• CPI inflation edged higher in August, contrasting with consensus expectations of a slight fall.
  • The UK economy grew by 0.4% in Q2 2018, according to the ONS’ second estimate of GDP. This was unrevised from the first estimate released last month.

Voluntary “real living wage” set for a 2.8% increase this week: It will increase to £9 an hour. This is not to be confused with the compulsory National Living Wage, which is currently £7.83 an hour for anyone over the age of 25.

Real living wage employers in London will pay an extra 3.4%, bringing the minimum hourly rate to £10.55. The rate is independently calculated, to reflect what people need to spend to feed, clothes and house themselves.

FDF Brexit Update: It was Halloween on Wednesday so it was quite fitting that I spent most of the day discussing the chilling prospect of a ‘no-deal’ Brexit with civil servants and others. The Government machine is gearing up to manage the practicalities that a ‘no-deal’ Brexit might bring and we are doing our best to help them. It is, though, a scary thought that a ‘no-deal’ Brexit might be less than five months away.

A more immediate sign of concern came from our own business confidence survey. It told us that more than a third of food and drink manufacturers are facing increased costs as a result of stockpiling ahead of a possible ‘no-deal’ Brexit. A more general takeaway from these results is just how seriously the food and drink industry is taking the prospect of a ‘no-deal’ Brexit.

Also on Wednesday FDF’s Chief Operating Officer Tim Rycroft gave evidence at the London Assembly’s EU Exit Working Group. The focus was on how a ‘no-deal’ Brexit would look to the London economy, the consequences on businesses and on Londoners. FDF’s expertise was warmly welcomed by the group, and most of the discussion centred around issues for the food and drink industry. The sheer importance of the issues raised has prompted the EU Exit Working Group to write not just to the Mayor, but also direct to Government on this matter. It is also sharing its findings with the devolved governments in Belfast, Cardiff and Edinburgh. It is good to see this focus on food and drink: there will be further ‘no-deal’ preparedness pressure applied to Government from yet another important group for business in the UK.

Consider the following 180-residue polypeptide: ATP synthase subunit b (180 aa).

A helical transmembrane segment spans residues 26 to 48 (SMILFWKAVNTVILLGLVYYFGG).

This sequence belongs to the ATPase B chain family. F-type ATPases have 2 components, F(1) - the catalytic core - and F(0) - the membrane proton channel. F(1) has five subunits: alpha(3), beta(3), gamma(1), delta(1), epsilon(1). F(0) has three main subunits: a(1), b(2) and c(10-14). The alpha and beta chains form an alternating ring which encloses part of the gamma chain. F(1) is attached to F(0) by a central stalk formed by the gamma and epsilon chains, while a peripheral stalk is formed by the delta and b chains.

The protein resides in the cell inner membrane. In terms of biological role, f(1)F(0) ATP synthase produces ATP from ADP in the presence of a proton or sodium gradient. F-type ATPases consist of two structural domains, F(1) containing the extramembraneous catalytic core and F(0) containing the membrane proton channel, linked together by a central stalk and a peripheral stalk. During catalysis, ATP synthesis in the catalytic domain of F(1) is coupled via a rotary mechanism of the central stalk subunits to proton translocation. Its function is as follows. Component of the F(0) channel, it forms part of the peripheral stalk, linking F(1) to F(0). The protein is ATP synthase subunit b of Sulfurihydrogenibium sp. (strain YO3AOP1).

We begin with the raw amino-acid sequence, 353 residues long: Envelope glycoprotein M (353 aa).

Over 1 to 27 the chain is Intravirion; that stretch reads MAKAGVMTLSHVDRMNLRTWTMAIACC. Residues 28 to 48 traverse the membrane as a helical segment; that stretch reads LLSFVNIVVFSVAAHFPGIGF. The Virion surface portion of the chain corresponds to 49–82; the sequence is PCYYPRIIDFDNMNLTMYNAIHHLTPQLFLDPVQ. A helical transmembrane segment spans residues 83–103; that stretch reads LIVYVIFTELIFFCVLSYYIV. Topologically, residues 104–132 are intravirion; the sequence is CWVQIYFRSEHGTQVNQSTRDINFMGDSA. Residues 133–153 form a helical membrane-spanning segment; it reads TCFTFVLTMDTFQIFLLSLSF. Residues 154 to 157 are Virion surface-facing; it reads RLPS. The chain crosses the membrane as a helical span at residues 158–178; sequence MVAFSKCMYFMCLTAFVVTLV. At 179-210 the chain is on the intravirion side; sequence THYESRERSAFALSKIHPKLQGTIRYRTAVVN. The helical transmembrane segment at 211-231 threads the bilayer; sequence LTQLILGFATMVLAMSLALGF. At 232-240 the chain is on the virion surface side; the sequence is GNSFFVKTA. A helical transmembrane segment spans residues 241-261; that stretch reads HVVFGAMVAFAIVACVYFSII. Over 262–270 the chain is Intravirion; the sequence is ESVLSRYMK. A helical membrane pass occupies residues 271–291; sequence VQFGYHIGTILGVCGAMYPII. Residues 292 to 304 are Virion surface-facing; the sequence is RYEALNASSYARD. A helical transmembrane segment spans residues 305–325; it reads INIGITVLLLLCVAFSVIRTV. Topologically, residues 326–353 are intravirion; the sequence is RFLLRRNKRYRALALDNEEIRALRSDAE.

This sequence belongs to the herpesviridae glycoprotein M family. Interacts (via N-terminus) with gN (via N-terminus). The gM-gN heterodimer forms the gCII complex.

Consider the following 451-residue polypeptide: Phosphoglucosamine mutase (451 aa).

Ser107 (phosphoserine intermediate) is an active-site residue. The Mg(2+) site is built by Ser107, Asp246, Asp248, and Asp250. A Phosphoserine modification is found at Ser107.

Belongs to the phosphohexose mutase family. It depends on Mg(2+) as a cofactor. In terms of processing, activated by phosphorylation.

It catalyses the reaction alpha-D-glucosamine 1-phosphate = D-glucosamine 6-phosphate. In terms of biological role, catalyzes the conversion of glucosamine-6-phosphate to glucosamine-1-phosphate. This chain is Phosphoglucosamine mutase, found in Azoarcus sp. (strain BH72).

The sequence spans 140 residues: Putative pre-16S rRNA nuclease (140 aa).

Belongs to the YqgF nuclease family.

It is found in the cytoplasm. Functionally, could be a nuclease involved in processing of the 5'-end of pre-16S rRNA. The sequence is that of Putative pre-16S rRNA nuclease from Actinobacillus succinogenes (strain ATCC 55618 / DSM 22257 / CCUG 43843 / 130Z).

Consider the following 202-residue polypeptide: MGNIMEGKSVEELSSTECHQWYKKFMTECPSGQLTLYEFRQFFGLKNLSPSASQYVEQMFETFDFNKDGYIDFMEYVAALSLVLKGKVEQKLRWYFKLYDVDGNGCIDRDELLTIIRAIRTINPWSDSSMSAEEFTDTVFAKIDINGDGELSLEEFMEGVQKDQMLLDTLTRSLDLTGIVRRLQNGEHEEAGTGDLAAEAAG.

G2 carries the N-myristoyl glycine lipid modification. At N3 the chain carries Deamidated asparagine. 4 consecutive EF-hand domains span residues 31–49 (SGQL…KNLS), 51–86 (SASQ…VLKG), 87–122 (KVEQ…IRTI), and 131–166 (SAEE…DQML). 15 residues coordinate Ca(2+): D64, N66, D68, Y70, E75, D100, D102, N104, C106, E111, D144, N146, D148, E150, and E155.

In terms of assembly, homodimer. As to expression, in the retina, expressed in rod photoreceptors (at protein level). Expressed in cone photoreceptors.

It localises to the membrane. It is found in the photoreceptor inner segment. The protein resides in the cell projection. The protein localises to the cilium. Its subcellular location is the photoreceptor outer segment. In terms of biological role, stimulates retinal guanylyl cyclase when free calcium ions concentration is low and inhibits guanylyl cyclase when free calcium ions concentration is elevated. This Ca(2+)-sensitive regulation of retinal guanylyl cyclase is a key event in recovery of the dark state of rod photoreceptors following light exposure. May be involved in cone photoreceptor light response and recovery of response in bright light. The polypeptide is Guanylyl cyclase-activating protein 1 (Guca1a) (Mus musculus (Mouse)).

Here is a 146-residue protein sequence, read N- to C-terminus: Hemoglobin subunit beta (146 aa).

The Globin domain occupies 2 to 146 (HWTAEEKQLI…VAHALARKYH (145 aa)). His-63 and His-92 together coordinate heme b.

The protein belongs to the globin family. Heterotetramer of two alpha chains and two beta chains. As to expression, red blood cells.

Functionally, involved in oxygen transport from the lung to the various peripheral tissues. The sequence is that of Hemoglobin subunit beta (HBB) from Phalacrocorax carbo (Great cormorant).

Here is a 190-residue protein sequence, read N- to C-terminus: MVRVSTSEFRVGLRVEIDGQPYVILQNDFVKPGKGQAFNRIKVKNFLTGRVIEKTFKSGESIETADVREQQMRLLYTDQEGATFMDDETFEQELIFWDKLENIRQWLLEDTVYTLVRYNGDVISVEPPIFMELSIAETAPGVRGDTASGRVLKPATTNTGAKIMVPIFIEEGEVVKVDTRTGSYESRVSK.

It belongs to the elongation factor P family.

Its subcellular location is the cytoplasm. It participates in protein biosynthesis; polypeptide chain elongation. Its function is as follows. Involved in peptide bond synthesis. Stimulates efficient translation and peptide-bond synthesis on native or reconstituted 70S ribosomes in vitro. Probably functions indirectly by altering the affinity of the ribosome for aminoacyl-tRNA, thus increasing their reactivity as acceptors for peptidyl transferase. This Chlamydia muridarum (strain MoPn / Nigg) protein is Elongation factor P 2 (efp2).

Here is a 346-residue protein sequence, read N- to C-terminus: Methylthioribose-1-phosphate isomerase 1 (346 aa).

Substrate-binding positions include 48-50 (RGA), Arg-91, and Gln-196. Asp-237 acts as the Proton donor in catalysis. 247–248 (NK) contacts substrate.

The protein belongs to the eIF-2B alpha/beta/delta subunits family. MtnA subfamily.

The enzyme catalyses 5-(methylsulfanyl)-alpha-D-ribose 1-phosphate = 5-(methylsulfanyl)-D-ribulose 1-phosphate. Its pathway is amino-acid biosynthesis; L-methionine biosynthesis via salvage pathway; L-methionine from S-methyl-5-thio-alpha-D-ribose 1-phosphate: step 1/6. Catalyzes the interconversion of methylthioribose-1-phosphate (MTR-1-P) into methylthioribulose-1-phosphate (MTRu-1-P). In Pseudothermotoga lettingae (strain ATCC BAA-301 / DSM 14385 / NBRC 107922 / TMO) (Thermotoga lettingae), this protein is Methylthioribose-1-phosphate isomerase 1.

Fiscal Phil has also acknowledged the seriousness of a ‘no-deal’ Brexit. In his Budget 2018 statement to the House of Commons on Monday, the Chancellor confirmed that he will upgrade the Spring Statement into a ‘full fiscal event’ in the event of a ‘no-deal’ Brexit come 29 March next year: the highest echelons of Government are taking the prospect of a ‘no-deal’ ever more seriously. As an aside, I was particularly pleased to see the reforms that the Chancellor announced on the Apprenticeship Levy, as well as the announcements that will benefit productivity, exports, infrastructure, enterprise, business rates and investment. You can read FDF’s budget letter to the Chancellor here, and our media reaction here.

If there are no indications next week that a deal has been reached, then there will be full-scale parliamentary preparations for a no-deal Brexit: with a schedule of implementation plans launched in the week beginning 12 November.  Routine business in parliament will be effectively suspended to allow time for a ‘no-deal’ legislation, both primary and secondary. Predictions will be an instruction to more than 150,000 businesses who only sell within EU to start registering for customs duties.

This is in stark contrast to the suggestion in a letter from Brexit Secretary Dominic Raab to the Chair of the Exiting the EU Commons Committee Hilary Benn that emerged this week. The letter said that “I would be happy to give evidence to the committee when a deal is finalised, and currently expect 21 November to be suitable”.

Finally, I really encourage you to join FDF for our Brexit Essentials – The Guide for Food and Drink Producers event on 4 December. The event will be covering supply chain, financial, workforce, and food regulation essentials. The expert led sessions will provide attendees with practical advice, whatever kind of Brexit we face.

Other News

The Department of Health and Social Care (DHSC) has today published the paper titled “Prevention is better than cure”.

The document sets out the Government’s vision to “ensure that people can enjoy at least five extra healthy, independent years of life by 2035, while narrowing the gap between the experience of the richest and poorest”.

The document includes actions to support healthier food choices, including intentions to set ambitious goals for salt reduction next year.

GSCOP Extended to Ocado and B&M Home Stores: On Thursday, the Competition and Markets Authority (CMA) announced that Ocado and B&M Home Stores have been added to the existing list of ten designated retailers that must comply with the Groceries Supply Code of Practice (GSCOP). This follows a consultation in January 2017 in which FDF urged Government to extend the code to additional large retailers and wholesalers that had been seen to abuse their commercial power. For more information contact Dominic Goudie in the FDF Competitiveness team.

The Budget’s Proposed Plastics Tax: In the Budget the Chancellor announced the Government is to push ahead with plans to introduce a new tax on plastic packaging which contains less than 30 per cent recycled plastic from April 2022, subject to consultation.